Letter: Trapped by our own fiscal failures

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Sir: You are wrong to criticise Gordon Brown for suggesting a fiscal boost to cure the economy's ills ('The cost of devaluation'; leading article, 10 September). Our present precarious position concerning the PSBR (public sector borrowing requirement) is a result of pre-electoral fiscal profligacy and the persistent failure of the Chancellor to cure himself of addiction to Treasury forecasts.

In his shadow budget before the election, John Smith provided for the sort of boost to infrastructural investment which now, albeit on a larger scale, the Japanese government is proposing. It was the Chancellor's decision to go for an income tax cut which exacerbated the deficit without providing the needed stimulus.

Nor are you correct, Sir, in predicting that had Labour won, the pound would be already devalued by now. In office, the Labour Party would have faced the problem of establishing credibility in a difficult situation. Having entered the ERM in October 1990, the government has managed to fritter away the gains of such credibility as it had established, by underestimating the depth of the recession and indeed further undermining any hopes of recovery by the irresponsible talk of zero inflation. Even within the confines of the ERM, much could have been done on the fiscal front, if only we had an active Chancellor.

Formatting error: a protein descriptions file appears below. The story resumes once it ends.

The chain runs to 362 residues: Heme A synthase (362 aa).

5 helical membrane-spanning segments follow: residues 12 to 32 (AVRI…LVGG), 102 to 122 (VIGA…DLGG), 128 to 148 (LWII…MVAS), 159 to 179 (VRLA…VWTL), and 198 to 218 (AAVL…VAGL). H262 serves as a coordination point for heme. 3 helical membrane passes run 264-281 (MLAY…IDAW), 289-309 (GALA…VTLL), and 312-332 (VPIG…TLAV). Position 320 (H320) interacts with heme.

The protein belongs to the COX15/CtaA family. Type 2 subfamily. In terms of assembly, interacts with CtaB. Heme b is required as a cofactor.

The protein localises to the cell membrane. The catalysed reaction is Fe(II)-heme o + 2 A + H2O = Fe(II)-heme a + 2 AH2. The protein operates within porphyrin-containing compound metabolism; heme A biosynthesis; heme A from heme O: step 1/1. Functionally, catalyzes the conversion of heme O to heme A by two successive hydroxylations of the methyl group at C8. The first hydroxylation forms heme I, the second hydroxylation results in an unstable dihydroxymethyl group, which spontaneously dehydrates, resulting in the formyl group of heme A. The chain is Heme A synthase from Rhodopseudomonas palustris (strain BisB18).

As it is, the irony is that, despite having borrowed 10 billion ecu, the Government may be able to avoid neither an increase in interest rates nor yet a Finnish-style float. The responsibility in that case will be neither that of the Bundesbank nor yet of the Federal Reserve.

Yours faithfully,


Development Studies Institute

The London School of Economics and Political Science

London, WC2

10 September